Trip Start Jul 25, 2009
41Trip End Ongoing
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My village opted to go from the expensive, and slowest internet in Japan, to the fastest fiber-optic internet you can get around here. It's going to be half the price.
It's just that they said I'd get it last DECEMBER....so I'm losing patience.
Still, I should still keep you, oh dear reader, interested and treat you to more photos and vignettes of my travels here. Friends and loved ones, I apologize that I've been both inconsistent and...well, pretty much off the charts (PROOF: Toyone's not on any Google map.)
So I had a lovely summer. It was busy, but lovely. I hiked Japan's peak, Fuji, and it's second highest peak, Kita-dake. I shared brews with brewers, music with musicians, and good times with free-spirited folk across the southern coast from Aichi to Tokyo. I watched fireworks over the beaches of Yokohama, sipping on about 5 different kinds of delicious foreign beers, chasing my new lover (her name's Tuffy and she has the softest white hair I've ever pet...she does have a serious obsession with licking, however. My feet have never been cleaner!). I walked through Japan's busiest intersection in Shibuya, and watched my favorite artist, Dave Groel, take the drums again for his new super-band, Them Crooked Vultures. I went to Ghibli Museum and saw Mei tackle that cat-bus a second time (exclusive video). I went to Kabuchi-cho and didn't need to see a doctor afterward. I played guitar in Shinjuku, made friends and welcomed new JETs to Japan...a lovely trip down nostalgia-lane. I stayed in a capsule hotel...named Ninja Capsule (excellent sized boxes, I must say!). I flew 14 hours home and 14 hours back...managing to compete in a guitar competition, and squeeze in as many visits to friends, and time with family, as I could manage in 12 days. When I got back, I had a week of work, and then I set off on a 4-day hike into the southern Alps of Japan. I made friends with others, and with myself. I slept under the stars in my tent, and scrambled atop chains of mountains, sometimes for 8 hours a day.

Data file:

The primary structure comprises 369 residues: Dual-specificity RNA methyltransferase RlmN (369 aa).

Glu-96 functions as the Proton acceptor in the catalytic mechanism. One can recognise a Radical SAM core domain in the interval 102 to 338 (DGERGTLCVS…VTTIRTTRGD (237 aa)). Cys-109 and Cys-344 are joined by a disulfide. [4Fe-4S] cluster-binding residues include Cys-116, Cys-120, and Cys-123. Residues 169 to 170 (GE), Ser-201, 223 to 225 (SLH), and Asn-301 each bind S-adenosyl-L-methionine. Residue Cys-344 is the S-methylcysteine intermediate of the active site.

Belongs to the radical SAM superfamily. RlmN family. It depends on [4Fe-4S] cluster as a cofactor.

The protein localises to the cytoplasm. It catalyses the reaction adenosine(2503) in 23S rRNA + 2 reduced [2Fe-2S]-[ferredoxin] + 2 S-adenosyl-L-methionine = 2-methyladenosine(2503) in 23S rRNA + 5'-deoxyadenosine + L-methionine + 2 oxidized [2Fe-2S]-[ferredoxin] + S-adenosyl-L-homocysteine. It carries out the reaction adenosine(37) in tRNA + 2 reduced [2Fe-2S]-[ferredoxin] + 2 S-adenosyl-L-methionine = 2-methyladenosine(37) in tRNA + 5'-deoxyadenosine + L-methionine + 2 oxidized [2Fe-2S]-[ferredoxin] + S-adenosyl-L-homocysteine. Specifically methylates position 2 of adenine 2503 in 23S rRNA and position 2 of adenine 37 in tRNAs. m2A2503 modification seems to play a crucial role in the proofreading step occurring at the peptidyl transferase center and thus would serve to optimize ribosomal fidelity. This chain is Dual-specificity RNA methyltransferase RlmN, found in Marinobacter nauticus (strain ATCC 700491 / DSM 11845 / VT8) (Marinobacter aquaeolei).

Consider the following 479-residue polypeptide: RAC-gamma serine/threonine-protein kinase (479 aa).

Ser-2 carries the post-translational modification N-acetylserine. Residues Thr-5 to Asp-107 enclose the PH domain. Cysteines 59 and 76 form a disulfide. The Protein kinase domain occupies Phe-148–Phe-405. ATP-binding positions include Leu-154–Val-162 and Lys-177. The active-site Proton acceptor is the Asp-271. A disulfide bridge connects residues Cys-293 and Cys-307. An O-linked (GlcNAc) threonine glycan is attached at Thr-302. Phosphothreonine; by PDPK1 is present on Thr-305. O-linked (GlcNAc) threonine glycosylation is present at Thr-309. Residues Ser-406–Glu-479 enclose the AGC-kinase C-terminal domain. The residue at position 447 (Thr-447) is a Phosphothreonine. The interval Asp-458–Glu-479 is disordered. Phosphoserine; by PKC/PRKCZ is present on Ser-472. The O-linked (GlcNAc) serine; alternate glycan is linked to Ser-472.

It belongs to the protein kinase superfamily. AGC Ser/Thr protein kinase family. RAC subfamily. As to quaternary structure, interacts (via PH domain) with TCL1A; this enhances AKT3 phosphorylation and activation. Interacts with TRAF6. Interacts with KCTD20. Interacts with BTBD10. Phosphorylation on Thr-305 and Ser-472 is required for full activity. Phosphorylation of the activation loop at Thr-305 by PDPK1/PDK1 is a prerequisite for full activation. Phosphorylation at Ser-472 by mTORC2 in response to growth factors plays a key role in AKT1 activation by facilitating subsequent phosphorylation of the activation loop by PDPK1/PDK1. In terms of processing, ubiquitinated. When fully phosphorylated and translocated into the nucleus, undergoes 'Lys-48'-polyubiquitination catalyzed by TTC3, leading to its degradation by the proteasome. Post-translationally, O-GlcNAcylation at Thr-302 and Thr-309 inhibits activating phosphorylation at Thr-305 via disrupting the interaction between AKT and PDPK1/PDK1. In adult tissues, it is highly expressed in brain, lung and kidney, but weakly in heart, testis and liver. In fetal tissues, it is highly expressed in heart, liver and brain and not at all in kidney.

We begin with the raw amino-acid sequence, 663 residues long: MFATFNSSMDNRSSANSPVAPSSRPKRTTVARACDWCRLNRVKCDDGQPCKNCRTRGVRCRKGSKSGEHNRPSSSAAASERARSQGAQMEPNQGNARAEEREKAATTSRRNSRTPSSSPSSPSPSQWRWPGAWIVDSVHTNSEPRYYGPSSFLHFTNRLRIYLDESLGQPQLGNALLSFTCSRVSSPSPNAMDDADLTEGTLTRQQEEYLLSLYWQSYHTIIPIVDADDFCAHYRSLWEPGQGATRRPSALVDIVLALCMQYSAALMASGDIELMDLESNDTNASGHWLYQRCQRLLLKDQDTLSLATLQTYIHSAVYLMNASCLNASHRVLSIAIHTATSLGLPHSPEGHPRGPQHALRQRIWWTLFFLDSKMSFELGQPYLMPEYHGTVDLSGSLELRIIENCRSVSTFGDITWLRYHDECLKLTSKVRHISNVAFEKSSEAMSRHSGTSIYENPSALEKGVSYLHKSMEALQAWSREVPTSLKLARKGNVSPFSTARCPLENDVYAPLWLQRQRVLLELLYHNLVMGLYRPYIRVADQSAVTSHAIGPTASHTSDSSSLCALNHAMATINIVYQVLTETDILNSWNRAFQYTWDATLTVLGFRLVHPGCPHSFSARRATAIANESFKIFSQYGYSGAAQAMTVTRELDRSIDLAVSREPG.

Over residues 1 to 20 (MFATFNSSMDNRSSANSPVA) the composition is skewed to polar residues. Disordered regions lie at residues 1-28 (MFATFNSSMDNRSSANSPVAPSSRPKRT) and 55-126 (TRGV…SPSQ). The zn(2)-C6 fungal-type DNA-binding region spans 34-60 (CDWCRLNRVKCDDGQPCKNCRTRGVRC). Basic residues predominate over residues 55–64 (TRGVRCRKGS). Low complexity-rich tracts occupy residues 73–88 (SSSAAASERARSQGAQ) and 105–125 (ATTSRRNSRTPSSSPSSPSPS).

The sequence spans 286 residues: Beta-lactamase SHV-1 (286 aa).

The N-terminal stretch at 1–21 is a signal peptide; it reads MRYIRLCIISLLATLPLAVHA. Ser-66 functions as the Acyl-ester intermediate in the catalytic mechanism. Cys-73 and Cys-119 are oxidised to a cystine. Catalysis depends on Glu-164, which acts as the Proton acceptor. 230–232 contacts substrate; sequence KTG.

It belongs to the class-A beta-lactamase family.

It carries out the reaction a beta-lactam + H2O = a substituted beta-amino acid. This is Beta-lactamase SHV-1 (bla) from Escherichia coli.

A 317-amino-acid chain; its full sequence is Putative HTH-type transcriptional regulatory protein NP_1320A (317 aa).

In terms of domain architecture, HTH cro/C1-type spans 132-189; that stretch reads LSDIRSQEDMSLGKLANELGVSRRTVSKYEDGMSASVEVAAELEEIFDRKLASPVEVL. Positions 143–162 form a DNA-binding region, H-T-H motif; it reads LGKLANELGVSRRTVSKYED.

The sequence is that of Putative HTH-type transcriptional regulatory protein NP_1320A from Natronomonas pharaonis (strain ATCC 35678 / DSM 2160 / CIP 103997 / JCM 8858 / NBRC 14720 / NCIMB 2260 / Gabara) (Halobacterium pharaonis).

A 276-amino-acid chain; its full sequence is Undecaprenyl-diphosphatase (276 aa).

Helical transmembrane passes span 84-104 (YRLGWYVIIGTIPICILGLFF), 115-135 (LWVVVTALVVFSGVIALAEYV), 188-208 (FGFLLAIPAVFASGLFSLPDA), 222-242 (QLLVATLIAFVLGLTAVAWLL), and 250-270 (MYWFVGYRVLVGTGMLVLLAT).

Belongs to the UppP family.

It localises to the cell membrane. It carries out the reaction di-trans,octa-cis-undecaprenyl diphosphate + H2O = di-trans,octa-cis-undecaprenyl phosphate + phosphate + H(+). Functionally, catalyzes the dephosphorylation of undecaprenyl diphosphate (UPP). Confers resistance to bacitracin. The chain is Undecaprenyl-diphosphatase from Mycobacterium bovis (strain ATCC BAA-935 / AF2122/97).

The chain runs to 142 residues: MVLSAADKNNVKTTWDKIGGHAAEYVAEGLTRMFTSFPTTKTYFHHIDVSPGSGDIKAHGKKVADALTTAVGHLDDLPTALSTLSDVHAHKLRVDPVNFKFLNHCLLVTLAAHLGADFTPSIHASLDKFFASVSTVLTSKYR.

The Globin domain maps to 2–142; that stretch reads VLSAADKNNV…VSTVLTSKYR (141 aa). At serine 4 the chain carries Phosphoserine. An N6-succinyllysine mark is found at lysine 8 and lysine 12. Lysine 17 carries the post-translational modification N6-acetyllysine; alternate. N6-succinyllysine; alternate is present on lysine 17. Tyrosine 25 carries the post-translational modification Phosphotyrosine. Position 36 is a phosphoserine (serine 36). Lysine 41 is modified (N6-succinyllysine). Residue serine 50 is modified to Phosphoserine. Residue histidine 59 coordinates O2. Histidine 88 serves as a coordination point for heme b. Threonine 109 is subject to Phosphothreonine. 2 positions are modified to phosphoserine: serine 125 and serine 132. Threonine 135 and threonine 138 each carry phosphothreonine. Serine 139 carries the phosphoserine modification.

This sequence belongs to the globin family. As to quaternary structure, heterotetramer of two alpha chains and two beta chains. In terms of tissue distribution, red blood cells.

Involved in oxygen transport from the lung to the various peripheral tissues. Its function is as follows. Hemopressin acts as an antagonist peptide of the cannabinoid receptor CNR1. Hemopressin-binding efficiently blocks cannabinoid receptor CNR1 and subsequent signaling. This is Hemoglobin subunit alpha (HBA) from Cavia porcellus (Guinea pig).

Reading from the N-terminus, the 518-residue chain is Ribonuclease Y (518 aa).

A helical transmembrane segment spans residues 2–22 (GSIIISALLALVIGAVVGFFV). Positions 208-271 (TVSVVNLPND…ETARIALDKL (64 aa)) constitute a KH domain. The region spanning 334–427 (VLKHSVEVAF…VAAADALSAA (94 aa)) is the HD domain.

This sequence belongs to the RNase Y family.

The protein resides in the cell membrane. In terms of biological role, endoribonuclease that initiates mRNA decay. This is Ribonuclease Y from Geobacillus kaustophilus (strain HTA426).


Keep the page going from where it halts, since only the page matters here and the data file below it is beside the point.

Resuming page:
It was an exhausting summer...but it was one to remember. My trip home refreshed me, but left me homesick for more. It's odd to see your friends in different situations, but amazing to realize that your friendships haven't changed at all- even if you have.
I learned that I love travel, but I also learned that it comes at a cost. You must learn to let everything go. I don't only mean this in the 'open-minded', free-spirited spontaneous kind of way--that has its perks.
What I mean is letting go the friends you meet, and may never meet again. The moments that are lost in time, both to you and to those who rely on camera to keep those memories intact; a photo never truly captures what the eye and a clear mind can focus in on. You also have to say goodbye to those you hope to see again, never knowing if it will be your last.
Travel is like going to school, in some ways. You set out to learn, to make new friends, and to grow. You hope to return inspired, better guided, and with some experience under the belt. But in many ways, it's also a way to procrastinate any 'real-life' decisions...that is, if you prescribe to them. What I mean by this is the process of getting a 'real' job, of staying in one place by 'investing' in a property that you never really own (it owns YOU); starting a family, or something steady at least, etc. etc...
I'll prescribe to them when my doctor says I should.
In the meantime, like a drug, I try my best to soak it in, and make those 'life decisions' when I get back. It's good to have options, and to know what those options are.
So, once I've got some time, you, my dear avid follower, will be treated to some prime photos and videos of my summer journey. Following this, hopefully the promise of when we will meet again.
Love to you all,